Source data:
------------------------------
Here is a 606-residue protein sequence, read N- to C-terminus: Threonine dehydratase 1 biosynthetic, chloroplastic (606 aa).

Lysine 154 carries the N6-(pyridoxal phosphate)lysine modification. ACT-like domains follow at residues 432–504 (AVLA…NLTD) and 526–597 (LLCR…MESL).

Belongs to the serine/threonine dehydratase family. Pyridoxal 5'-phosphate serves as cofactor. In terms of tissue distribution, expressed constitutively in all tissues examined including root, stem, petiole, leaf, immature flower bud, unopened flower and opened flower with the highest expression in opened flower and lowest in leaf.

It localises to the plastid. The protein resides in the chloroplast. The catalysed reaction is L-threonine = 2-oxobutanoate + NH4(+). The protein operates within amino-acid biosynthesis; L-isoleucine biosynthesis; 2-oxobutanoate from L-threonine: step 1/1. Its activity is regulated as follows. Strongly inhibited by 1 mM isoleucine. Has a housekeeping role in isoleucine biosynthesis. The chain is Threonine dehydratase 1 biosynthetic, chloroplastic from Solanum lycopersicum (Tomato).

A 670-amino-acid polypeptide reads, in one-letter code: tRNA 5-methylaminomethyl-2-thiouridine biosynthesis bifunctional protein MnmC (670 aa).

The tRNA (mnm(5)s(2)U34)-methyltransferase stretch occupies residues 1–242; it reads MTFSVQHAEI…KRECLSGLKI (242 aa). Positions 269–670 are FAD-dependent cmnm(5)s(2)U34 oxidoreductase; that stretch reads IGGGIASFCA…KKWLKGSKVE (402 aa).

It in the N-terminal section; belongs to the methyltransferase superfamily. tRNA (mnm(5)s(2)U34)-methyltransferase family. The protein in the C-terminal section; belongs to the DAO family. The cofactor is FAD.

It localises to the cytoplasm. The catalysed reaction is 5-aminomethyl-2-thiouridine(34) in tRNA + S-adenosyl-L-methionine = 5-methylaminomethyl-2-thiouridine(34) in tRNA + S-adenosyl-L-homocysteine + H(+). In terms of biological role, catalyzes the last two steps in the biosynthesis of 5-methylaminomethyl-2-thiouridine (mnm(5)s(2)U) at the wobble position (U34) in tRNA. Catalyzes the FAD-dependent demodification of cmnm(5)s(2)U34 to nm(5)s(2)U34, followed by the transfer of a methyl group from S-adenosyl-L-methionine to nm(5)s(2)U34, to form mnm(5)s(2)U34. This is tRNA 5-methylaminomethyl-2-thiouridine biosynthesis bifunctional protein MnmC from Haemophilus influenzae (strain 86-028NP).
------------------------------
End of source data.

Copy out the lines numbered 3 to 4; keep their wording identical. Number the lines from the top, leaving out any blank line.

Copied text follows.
Belongs to the serine/threonine dehydratase family. Pyridoxal 5'-phosphate serves as cofactor. In terms of tissue distribution, expressed constitutively in all tissues examined including root, stem, petiole, leaf, immature flower bud, unopened flower and opened flower with the highest expression in opened flower and lowest in leaf.

It localises to the plastid. The protein resides in the chloroplast. The catalysed reaction is L-threonine = 2-oxobutanoate + NH4(+). The protein operates within amino-acid biosynthesis; L-isoleucine biosynthesis; 2-oxobutanoate from L-threonine: step 1/1. Its activity is regulated as follows. Strongly inhibited by 1 mM isoleucine. Has a housekeeping role in isoleucine biosynthesis. The chain is Threonine dehydratase 1 biosynthetic, chloroplastic from Solanum lycopersicum (Tomato).